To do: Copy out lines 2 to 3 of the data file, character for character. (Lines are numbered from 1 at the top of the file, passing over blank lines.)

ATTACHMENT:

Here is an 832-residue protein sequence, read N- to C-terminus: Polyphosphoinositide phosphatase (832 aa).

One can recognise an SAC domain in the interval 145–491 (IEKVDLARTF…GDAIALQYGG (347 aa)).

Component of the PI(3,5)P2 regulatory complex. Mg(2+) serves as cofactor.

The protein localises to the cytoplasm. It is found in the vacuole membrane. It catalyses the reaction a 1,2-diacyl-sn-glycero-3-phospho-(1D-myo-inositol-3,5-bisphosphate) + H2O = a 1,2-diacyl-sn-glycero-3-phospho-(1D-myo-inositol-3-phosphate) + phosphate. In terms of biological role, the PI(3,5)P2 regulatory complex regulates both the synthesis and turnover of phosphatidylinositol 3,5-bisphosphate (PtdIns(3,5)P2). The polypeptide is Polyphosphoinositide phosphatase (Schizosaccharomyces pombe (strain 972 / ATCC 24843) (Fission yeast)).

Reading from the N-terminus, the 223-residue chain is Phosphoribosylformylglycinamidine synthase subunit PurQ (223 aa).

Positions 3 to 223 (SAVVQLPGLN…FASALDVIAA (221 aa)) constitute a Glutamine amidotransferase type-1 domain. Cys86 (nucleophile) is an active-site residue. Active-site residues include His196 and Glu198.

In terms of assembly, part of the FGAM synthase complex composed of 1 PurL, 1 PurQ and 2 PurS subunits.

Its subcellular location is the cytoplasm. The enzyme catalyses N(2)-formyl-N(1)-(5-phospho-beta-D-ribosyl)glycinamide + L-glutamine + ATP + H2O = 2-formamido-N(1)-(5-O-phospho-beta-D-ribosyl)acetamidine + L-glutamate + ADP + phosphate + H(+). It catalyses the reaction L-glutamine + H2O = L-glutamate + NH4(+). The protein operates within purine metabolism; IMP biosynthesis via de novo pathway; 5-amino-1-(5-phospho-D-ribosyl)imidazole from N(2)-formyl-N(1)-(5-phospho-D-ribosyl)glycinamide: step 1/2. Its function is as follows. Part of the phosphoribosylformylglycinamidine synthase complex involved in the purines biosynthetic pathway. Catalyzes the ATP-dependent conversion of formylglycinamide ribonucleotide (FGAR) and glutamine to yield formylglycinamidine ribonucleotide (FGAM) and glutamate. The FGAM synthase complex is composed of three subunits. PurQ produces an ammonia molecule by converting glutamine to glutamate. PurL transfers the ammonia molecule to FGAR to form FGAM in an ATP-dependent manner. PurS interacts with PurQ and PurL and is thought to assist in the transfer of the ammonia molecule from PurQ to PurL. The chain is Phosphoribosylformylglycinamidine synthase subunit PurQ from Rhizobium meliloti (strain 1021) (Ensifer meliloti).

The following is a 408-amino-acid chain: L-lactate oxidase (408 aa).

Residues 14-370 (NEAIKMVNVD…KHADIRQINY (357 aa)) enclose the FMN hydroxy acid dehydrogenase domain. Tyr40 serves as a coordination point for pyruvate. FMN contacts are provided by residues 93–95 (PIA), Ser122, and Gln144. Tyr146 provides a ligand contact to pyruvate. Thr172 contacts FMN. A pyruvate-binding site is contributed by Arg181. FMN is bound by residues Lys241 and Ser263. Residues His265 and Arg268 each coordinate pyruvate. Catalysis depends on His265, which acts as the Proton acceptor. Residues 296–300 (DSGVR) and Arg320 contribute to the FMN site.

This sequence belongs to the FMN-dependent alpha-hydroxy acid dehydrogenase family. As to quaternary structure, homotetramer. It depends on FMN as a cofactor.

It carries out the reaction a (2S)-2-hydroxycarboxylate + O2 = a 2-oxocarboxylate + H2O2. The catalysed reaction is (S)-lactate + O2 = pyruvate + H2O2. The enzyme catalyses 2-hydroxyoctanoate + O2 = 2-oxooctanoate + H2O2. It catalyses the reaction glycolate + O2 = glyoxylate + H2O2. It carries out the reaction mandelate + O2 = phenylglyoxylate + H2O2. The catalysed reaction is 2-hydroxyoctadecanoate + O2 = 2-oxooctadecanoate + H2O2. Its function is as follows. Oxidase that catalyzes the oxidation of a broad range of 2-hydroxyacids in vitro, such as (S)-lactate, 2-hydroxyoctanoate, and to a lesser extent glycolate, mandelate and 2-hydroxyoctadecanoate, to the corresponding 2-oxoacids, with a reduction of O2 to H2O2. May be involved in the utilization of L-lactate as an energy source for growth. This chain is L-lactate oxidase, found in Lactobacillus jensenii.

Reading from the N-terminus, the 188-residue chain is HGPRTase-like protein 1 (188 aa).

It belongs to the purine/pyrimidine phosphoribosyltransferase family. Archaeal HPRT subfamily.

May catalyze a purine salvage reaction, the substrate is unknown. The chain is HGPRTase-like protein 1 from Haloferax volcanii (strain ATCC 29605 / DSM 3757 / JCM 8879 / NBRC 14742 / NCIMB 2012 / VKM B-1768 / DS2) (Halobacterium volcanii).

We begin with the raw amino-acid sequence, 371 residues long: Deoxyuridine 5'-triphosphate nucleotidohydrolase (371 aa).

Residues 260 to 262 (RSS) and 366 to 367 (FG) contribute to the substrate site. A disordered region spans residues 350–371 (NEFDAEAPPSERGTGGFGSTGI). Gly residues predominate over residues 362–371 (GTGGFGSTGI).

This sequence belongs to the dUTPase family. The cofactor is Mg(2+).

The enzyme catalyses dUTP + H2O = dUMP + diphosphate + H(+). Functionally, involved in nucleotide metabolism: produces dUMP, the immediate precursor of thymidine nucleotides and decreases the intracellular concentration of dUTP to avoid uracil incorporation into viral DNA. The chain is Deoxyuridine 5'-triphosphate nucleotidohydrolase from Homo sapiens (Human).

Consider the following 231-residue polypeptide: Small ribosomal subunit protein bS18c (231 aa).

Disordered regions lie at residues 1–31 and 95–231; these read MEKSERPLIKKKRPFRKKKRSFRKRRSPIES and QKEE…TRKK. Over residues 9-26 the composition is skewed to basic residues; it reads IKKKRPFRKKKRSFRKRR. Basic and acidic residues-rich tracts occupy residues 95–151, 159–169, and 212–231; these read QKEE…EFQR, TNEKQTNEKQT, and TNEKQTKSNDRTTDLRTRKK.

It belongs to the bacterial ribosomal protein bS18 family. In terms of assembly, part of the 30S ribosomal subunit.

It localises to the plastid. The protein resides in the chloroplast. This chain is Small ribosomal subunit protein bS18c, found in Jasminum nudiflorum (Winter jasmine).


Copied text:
One can recognise an SAC domain in the interval 145–491 (IEKVDLARTF…GDAIALQYGG (347 aa)).

Component of the PI(3,5)P2 regulatory complex. Mg(2+) serves as cofactor.